The ATL. A-town. Hotlanta. Whatever you want to call it, Atlanta is known for many different things: its diverse musical heritage (John Mayer got his big break in Atlanta, as did Ludacris and Usher); its Southern hospitality; its sports teams (the Braves, Falcons and Hawks, to name a few) and Hartsfield-Jackson International Airport, 'the world's busiest passenger airport.'
While Atlanta seems to be an open book (Gone With the Wind, anyone?), however, here are 10 things that you may not know about Atlanta.
Atlanta is the fifth city to be the capital of the state of Georgia.
Photo credit: Terence S. Jones via Flickr.
Georgia's government operated from Savannah in 1776, when the state was founded. However, when the British captured Savannah in 1778 during the Revolutionary War, the government was moved to Augusta. When Augusta was deemed 'too far east' for some folks, the capital was moved to Louisville in 1796. Still unsatisfied (and with reports of malarial symptoms cropping up in Louisville), a new capital was constructed in Milledgeville in 1807. The government remained in Milledgeville until 1868, when Atlanta became the fifth -- and final -- capital of Georgia.
Almost all directions in Atlanta include the phrase: 'Go down Peachtree.'
Photo credit: liz west via Flickr.
That's because there are more than 70 roads with the word "Peachtree" in their names. Peachtree doesn't have anything to do with peaches, though. Creek and Cherokee Indians inhabited the site where Atlanta stands today; one of the major villages was called 'Standing Pitch Tree,' which later became 'Peach Tree.'
If you don't feel like driving down Peachtree, try running down it.
Photo credit: DVIDSHUB via Flickr
With 60,000 of your closest friends. The Peachtree Road Race, which takes place every Fourth of July Weekend, is one of the largest 10K footraces in the world. Participants register in a lottery system to win an entry and competition is fierce. Runners who have participated for consecutive years are called 'streakers.'
Atlanta is known as the birthplace of the civil rights movement in America.
Photo credit: southbound_07 via Flickr.
Home to many of the civil rights movement's key leaders and organizations, Atlanta played a critical role in this period of American history. Visit the Martin Luther King, Jr. National Historic Site to learn more about Nobel Peace Prize winner's childhood and too-short life. Admission is free and most of the park can be explored with a self-guided tour.
You can walk, bike ride, in-line skate, skateboard, horseback ride or run from Atlanta to Alabama on the Silver Comet Trail.
Photo credit: atlbike via Flickr.
This fully paved trail is built over old railroad trails and spans 61.5 miles over railroad trestles and under mountains from the Mavell Road Trailhead in Smyrna to the Georgia/Alabama state line. Once in Alabama, the trail joins the Chief Ladiga Trail, which runs for another 33 miles.
Atlanta is the only city in North America destroyed by a fire as an act of war.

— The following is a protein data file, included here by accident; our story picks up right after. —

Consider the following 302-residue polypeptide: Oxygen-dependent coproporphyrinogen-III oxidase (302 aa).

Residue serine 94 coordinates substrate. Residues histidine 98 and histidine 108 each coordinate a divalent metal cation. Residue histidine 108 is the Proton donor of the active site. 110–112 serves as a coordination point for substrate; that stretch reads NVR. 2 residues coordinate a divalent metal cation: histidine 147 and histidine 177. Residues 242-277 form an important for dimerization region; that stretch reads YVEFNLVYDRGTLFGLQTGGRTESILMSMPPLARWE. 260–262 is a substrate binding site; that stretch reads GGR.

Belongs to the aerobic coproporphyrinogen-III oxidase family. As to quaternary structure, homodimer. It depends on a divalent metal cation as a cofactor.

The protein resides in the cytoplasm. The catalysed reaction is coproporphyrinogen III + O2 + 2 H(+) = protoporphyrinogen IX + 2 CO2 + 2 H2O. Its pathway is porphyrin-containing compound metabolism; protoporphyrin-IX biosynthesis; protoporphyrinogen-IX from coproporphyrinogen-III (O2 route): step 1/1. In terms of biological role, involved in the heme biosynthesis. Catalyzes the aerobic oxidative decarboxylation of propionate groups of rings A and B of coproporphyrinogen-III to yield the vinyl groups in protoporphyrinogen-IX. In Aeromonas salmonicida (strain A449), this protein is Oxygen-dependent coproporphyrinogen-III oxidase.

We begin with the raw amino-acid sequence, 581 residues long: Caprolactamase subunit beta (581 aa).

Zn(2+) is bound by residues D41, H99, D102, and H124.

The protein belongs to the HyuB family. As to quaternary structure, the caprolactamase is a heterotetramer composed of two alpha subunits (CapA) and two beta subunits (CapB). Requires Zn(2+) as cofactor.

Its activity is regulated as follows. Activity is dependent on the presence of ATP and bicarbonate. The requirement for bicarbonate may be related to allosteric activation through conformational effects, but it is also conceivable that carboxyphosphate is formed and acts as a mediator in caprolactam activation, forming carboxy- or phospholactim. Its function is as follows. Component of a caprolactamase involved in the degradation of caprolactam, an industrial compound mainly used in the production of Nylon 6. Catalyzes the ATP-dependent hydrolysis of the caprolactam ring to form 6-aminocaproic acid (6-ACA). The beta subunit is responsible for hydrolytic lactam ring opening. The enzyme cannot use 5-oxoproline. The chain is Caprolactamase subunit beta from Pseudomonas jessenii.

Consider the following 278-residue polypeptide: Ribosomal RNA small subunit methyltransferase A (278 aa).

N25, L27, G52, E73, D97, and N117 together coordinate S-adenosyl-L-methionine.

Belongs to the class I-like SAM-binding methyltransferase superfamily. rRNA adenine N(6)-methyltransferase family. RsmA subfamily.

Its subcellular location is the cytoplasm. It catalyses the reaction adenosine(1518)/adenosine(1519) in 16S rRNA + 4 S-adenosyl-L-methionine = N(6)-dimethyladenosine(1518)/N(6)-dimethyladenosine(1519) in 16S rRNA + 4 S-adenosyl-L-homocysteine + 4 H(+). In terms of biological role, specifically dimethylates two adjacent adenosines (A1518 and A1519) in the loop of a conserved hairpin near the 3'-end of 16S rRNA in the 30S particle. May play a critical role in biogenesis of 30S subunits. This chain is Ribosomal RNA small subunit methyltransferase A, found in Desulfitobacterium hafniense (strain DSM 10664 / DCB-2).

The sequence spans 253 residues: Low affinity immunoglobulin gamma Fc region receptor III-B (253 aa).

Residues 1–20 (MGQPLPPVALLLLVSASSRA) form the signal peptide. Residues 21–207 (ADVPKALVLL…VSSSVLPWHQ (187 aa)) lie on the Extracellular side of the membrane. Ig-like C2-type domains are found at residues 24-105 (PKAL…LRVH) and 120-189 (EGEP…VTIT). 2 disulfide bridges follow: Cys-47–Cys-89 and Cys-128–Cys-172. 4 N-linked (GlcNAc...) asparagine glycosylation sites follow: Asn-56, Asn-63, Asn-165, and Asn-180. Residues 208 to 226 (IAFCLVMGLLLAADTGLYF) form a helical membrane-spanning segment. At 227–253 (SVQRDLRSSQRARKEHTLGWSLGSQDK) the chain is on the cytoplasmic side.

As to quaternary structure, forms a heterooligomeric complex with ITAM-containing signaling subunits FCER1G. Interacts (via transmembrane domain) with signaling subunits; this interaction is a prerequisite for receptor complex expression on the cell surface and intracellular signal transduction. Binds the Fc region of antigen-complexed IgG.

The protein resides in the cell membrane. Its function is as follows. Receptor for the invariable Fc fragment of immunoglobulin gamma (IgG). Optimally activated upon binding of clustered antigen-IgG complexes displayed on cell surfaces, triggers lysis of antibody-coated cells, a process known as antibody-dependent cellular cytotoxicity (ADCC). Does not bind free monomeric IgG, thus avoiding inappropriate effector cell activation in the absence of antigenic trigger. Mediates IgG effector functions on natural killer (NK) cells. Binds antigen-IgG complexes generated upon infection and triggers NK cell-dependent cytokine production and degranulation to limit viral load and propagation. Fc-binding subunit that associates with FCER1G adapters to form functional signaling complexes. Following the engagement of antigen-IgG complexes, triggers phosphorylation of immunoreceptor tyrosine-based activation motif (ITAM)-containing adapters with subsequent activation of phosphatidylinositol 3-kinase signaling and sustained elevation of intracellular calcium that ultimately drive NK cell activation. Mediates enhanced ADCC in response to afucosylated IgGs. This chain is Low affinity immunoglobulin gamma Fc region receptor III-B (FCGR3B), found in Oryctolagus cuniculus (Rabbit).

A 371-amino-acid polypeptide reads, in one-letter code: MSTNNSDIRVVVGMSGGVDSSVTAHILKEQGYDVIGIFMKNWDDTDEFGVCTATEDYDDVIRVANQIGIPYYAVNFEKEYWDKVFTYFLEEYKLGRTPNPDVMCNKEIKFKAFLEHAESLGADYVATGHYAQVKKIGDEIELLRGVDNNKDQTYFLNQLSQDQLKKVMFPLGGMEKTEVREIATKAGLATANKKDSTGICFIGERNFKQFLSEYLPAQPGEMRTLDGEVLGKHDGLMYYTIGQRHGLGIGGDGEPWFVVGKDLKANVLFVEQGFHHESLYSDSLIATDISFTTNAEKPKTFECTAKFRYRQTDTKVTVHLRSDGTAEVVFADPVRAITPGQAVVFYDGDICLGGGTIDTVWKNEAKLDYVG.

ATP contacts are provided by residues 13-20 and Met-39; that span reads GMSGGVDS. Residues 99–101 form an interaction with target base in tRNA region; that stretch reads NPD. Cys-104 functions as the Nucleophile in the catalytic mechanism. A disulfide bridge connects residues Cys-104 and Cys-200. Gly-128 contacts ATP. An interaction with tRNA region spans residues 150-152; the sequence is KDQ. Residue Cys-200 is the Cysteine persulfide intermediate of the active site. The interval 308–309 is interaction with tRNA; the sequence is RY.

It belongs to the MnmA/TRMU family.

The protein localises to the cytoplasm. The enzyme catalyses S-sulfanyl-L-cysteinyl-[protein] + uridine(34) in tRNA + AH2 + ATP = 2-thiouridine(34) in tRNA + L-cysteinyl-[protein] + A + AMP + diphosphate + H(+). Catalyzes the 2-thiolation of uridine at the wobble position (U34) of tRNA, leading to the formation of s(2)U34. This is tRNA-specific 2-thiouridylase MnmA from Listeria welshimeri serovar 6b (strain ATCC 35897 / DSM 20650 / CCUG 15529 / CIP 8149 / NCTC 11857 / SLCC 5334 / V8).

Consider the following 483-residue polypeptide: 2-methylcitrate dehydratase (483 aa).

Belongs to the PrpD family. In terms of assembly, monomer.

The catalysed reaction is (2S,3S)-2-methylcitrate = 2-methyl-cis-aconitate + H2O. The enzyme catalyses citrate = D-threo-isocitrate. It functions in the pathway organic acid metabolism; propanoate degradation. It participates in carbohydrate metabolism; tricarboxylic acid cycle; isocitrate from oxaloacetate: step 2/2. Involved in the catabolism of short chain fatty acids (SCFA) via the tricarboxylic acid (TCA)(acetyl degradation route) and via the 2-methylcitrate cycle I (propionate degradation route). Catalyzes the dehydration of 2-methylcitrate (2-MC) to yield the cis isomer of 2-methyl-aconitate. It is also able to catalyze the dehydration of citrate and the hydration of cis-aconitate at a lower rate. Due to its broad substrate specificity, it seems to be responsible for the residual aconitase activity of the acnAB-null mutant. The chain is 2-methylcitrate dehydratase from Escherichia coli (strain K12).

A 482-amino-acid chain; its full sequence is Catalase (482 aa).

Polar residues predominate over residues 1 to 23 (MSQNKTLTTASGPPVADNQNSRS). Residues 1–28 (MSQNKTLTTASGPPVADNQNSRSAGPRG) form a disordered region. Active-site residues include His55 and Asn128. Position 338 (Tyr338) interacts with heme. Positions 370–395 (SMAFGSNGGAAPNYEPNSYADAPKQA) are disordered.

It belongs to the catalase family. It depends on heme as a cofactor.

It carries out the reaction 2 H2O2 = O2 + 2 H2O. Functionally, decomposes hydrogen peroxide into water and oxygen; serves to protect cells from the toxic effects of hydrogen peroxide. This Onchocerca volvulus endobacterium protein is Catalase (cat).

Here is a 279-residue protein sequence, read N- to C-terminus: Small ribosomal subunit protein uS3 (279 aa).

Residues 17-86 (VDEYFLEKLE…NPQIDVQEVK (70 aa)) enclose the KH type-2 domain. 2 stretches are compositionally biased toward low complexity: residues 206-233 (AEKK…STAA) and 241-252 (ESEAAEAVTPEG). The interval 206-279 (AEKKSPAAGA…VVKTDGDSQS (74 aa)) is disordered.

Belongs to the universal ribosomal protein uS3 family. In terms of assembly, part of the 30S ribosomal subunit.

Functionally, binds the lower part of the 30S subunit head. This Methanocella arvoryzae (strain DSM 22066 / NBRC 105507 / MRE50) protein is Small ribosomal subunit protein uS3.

During the Civil War (otherwise known as the 'War Between the States' according to some old-timers), General Sherman burned the city on his infamous 'March to the Sea.' Following the city's surrender to Sherman in November of 1864, only 400 structures remained standing. However, like the mythological phoenix, Atlanta rose from the ashes stronger and more beautiful. As a result, the city's symbol is the phoenix.
Ask a local for direction and you may hear 'ITP' and 'OTP.'
It's not a reflection on you. Rather, ITP and OTP stand for 'inside the perimeter' and 'outside the perimeter.' Interstate 285, a more than 60 mile length of highway that encircles the city, is the 'P' part of the equation. OTP is considered Outer Mongolia to many ITP residents.
The largest Hindu Temple in the world outside of India is located 10 miles OTP of Atlanta.
Photo credit: David Berkowit via Flickr.
As a result of the city's continuously growing international population (one in 10 people in metro Atlanta was born outside the United States), Atlanta is home to more than 1,000 places of worship including churches, synagogues, mosques and both Hindu and Buddhist temples.
The Capitol Dome that you see glinting in the Atlanta skyline is layered in 43 ounces of pure gold.
In 1958, the original tin-covered dome was gilded in pure gold that was mined in Dahlonega, Georgia, the site of America's first 'Gold Rush' in 1829. The Georgia Capitol Dome is one of 10 state capitol domes that is covered in gold leaf and is one of the largest along with Iowa's.
The world's largest drive-in restaurant is located in Atlanta.
Photo credit: Ken Lund via Flickr.
Housed on more than two acres in Downtown Atlanta, the Varsity has been an Atlanta institution for more than 75 years. Able to accommodate 600 cars outside and more than 800 people inside, the Varsity makes two miles of hot dogs, 2500 pounds of potatoes, 5000 fried pies and 300 gallons of chili from scratch daily. It's necessary when Georgia Tech plays at home: more than 30,000 people visit the Varsity on Yellowjacket game days.
--Katie Coakley for Viator
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